Preparing for adulthood is an ongoing process. Parents can begin to prepare their children adult responsibilities even when they are preschool age by giving them opportunities to make choices, such as, choosing clothes to wear, choosing from a selection of foods to eat, being able to express what they like and don’t like, and solving simple problems that occur in everyday life. During the elementary school years children can be involved in parent/teacher meetings or IEP meetings by talking about what they believe they do well and not so well, the classes they like and don’t like, and by developing self-management skills for completion of school assignments. They may even begin to express their career interests and strengths at the elementary and middle school age levels. Youth will also begin to take responsibility for doing simple chores at home. By the age of 16 the transition planning process is required by law through the Individuals with Disabilities Education Act (IDEA) if the child is identified as needing special education services through a school district. The child’s plan is addressed in their Individualized Education Program (IEP). The student will be formally invited to their IEP meeting and should participate in the decisions that are made about goals for their future after they leave high school.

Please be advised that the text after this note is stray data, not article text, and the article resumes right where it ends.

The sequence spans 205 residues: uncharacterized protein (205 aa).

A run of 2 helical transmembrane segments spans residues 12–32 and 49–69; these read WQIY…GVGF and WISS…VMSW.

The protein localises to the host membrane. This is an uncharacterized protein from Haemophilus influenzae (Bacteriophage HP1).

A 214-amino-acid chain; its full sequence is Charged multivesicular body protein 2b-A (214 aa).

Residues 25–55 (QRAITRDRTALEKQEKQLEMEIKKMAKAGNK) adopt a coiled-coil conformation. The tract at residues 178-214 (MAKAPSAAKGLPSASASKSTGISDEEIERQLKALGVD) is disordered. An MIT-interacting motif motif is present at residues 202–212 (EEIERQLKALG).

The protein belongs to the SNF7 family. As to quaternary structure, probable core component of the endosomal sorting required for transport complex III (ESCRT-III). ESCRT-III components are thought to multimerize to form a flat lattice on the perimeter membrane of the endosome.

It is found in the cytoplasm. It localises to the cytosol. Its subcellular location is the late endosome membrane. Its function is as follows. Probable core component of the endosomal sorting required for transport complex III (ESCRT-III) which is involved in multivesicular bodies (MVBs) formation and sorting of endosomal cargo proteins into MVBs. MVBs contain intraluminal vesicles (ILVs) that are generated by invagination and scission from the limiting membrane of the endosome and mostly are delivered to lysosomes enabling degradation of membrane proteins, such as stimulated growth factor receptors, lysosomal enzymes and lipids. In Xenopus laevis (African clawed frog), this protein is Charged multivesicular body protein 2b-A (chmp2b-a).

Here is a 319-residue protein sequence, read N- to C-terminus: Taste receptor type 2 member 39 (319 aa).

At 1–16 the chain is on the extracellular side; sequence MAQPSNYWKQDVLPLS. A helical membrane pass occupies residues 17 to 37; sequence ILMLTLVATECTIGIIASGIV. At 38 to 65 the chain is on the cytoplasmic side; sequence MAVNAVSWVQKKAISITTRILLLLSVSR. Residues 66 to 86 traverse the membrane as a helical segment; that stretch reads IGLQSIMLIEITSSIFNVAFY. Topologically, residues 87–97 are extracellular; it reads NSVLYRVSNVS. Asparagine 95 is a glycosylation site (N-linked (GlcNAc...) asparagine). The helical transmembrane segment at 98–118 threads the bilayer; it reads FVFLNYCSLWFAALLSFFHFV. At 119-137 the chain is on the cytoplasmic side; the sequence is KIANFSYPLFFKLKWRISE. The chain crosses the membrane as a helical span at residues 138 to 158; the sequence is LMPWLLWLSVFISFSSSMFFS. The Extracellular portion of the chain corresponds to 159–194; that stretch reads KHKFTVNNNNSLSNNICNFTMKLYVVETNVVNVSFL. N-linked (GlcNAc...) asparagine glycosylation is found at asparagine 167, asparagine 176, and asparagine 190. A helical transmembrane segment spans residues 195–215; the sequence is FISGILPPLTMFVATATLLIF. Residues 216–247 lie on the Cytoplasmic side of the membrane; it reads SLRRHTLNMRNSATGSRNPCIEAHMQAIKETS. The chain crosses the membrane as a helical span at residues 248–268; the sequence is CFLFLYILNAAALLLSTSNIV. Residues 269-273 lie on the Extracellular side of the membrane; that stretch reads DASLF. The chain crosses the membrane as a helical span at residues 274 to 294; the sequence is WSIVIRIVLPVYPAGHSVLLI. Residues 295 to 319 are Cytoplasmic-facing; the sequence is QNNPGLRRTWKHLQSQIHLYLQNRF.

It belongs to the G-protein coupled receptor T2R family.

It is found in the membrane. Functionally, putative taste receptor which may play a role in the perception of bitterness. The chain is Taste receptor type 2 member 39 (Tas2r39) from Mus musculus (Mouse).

3. Which laws address transition to adulthood?
There are three major laws that address transition: Individuals with Disabilities Education Act (IDEA), Section 504 of the Rehabilitation Act and Americans Disabilities Act (ADA). Once the individual becomes an adult and is no longer in high school, the individual is no longer covered by protections under the IDEA. Section 504 of the Rehabilitation Act and the ADA address protections for individuals with disabilities in employment and postsecondary training and education.